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Wednesday, July 15, 2009

Is Vegetarianism a Feminist Issue?

I have been a vegetarian my whole life. I have always thought (or liked to think) that it was a quirky personality trait (I don't like the taste/texture of meat) as opposed to a political statement. But recently, the past four years to be exact, while I was at college, I started to think more about what it meant to eat meat and to not eat meat. I have friends who are vegetarians as a political statement and those who are vegetarians to promote a healthy diet.

As a feminist, I started to think about how being a vegetarian was not only a political statement, but how it could also be a feminist one. Part of vegetarianism is protesting the unethical treatment of animals in order to serve human purposes. Part of feminism is about protesting the oppression of women in order to serve white male purposes and about the interlocking forms of oppression. You can see the connection here. The unethical treatment of animals and the oppression of women can be linked in connection to the privilege of (white) males.

The Sexual Politics of Meat by Carol J. Adams (which I haven't read, but it is definitely going on the list) is all about this connection. The Amazon.com description of the book says...

Building upon these observations, feminist activist Adams detects intimate links between the slaughter of animals and violence directed against women. She ties the prevalence of a carnivorous diet to patriarchal attitudes, such as the idea that the end justifies the means, and the objectification of others.
By connecting the oppression of women to the oppression of animals, we can then see the connection between the slaughter of animals and violence against women. The unethical treatment of animals by (white) males due to the patriarchal society is also linked to violence against women due to the patriarchal society.

And no one shows the connection between slaughtering animals and violence against women (by promoting violence against women) like PETA. The PETA ads are old news, but still relevant. Using women as a way to promote animal rights activism, PETA equates slaughtering animals to violence against women, but not in a good way. These ads are sexist and rather than stopping the unethical treatment of animals (like I'm assuming its intention is), it is making women a piece of meat, ready to be consumed by men.

PETA has been creating these kinds of ads for while, but nothing seems to change despite outcry from feminist communities. You would think that PETA would be more sensitive to the oppression of women because of the connection between vegetarianism and feminism. But PETA is all too aware of this connection, but does not use it productively. PETA uses this connection to further their cause at the expense of women.

So, is vegetarianism a feminist issue? Yes. Should all feminists be vegetarians? No. Being a vegetarian is a personal choice. And what is feminism all about? The freedom for women to make their own decisions about their life, their body, and what they do to or put into their body. I chose to be a vegetarian. Well, chose out of personal preference, but if I liked meat today, I would probably still choose to be a vegetarian. But not everyone has to be. It's all about the personal decision. While I do believe in the connection of these forms of oppression (as with all forms of oppression), being a vegetarian is such a personal decision that I believe that whatever someone decides to do, it is the right decision for them.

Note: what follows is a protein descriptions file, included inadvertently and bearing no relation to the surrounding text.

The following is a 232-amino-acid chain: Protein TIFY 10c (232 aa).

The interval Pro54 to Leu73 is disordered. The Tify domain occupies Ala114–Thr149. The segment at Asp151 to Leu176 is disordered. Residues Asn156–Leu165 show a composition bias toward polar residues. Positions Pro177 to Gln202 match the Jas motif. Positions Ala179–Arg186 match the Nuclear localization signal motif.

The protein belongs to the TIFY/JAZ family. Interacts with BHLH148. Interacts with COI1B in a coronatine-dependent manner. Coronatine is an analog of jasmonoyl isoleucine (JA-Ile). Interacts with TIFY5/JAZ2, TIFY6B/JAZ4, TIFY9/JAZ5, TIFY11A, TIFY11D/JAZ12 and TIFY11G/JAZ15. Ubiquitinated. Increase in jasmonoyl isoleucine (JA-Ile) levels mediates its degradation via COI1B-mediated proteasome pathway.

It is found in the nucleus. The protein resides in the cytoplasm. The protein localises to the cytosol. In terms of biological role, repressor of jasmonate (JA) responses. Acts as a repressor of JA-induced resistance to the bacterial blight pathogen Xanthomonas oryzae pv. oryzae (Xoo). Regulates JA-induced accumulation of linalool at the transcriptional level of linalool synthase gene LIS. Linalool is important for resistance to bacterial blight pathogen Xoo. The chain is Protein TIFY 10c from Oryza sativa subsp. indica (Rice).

2 comments:

dieselsandwich said...

I was a little confused at first, as the connection between the oppression of women and the maltreatment of animals was pretty tenuous and vague. Especially since objectification of others and Machiavellian reasoning exists in other oppression systems (not just the patriarchy), so directly linking the plight of animals and women seems iffy (based on attributing the mistreatment of animals to the patriarchy).

But I agree on one linkage, in that vegetarianism is a bodily personal choice and preserving our capacity to make unfettered bodily choices is a cardinal requirement of feminism. So that helped clarify things a bit. Was that what you were getting at originally?

nataliecottrell said...

It's so interesting that you raise this issue because I, too, am a vegetarian for many years and consider myself a feminist long before I understood what that meant. I have owned The Sexual Politics of Meat since high school, but have still yet to crack the spine. When I saw the title of your blog, my thoughts immediately went to this book lingering so patiently on my bookshelf. Thank you for the reminder to deleve back into this!

I am assuming you've read The Beauty Myth by Naomi Wolf. If not, I highly recommend it. It's about the beauty industry and how images of beauty are used against women. Most of it is pretty intuitive, but I love it as an introduction to the feminist perspective, especially to those who don't understand what all the fuss is about. It has been a great tool for me to share with women who want to participate in discussions about more complex issues, such as the one you brought up here, but aren't quite sure how it all fits together.

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